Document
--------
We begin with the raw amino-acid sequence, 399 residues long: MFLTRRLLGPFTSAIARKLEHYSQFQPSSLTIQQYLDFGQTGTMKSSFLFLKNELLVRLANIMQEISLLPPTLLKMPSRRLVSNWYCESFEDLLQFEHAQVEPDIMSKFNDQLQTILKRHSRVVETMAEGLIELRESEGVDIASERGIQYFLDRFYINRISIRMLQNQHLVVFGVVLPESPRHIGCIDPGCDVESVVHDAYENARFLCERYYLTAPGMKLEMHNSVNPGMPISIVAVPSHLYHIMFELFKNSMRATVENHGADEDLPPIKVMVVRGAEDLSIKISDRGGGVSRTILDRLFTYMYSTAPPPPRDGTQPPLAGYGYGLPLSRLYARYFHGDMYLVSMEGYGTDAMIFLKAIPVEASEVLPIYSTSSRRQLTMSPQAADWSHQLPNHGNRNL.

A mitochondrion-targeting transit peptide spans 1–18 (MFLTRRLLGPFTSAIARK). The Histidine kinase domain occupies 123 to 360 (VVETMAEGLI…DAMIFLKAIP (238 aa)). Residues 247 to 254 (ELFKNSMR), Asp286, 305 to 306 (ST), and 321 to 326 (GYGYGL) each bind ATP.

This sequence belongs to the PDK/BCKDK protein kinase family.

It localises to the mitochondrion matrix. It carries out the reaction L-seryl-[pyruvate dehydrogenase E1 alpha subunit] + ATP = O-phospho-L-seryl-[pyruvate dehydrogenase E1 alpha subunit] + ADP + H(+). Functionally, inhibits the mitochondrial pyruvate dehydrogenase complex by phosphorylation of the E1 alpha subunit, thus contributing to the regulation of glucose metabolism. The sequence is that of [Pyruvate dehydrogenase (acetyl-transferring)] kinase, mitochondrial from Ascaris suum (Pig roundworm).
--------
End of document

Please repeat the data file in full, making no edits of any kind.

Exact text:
We begin with the raw amino-acid sequence, 399 residues long: MFLTRRLLGPFTSAIARKLEHYSQFQPSSLTIQQYLDFGQTGTMKSSFLFLKNELLVRLANIMQEISLLPPTLLKMPSRRLVSNWYCESFEDLLQFEHAQVEPDIMSKFNDQLQTILKRHSRVVETMAEGLIELRESEGVDIASERGIQYFLDRFYINRISIRMLQNQHLVVFGVVLPESPRHIGCIDPGCDVESVVHDAYENARFLCERYYLTAPGMKLEMHNSVNPGMPISIVAVPSHLYHIMFELFKNSMRATVENHGADEDLPPIKVMVVRGAEDLSIKISDRGGGVSRTILDRLFTYMYSTAPPPPRDGTQPPLAGYGYGLPLSRLYARYFHGDMYLVSMEGYGTDAMIFLKAIPVEASEVLPIYSTSSRRQLTMSPQAADWSHQLPNHGNRNL.

A mitochondrion-targeting transit peptide spans 1–18 (MFLTRRLLGPFTSAIARK). The Histidine kinase domain occupies 123 to 360 (VVETMAEGLI…DAMIFLKAIP (238 aa)). Residues 247 to 254 (ELFKNSMR), Asp286, 305 to 306 (ST), and 321 to 326 (GYGYGL) each bind ATP.

This sequence belongs to the PDK/BCKDK protein kinase family.

It localises to the mitochondrion matrix. It carries out the reaction L-seryl-[pyruvate dehydrogenase E1 alpha subunit] + ATP = O-phospho-L-seryl-[pyruvate dehydrogenase E1 alpha subunit] + ADP + H(+). Functionally, inhibits the mitochondrial pyruvate dehydrogenase complex by phosphorylation of the E1 alpha subunit, thus contributing to the regulation of glucose metabolism. The sequence is that of [Pyruvate dehydrogenase (acetyl-transferring)] kinase, mitochondrial from Ascaris suum (Pig roundworm).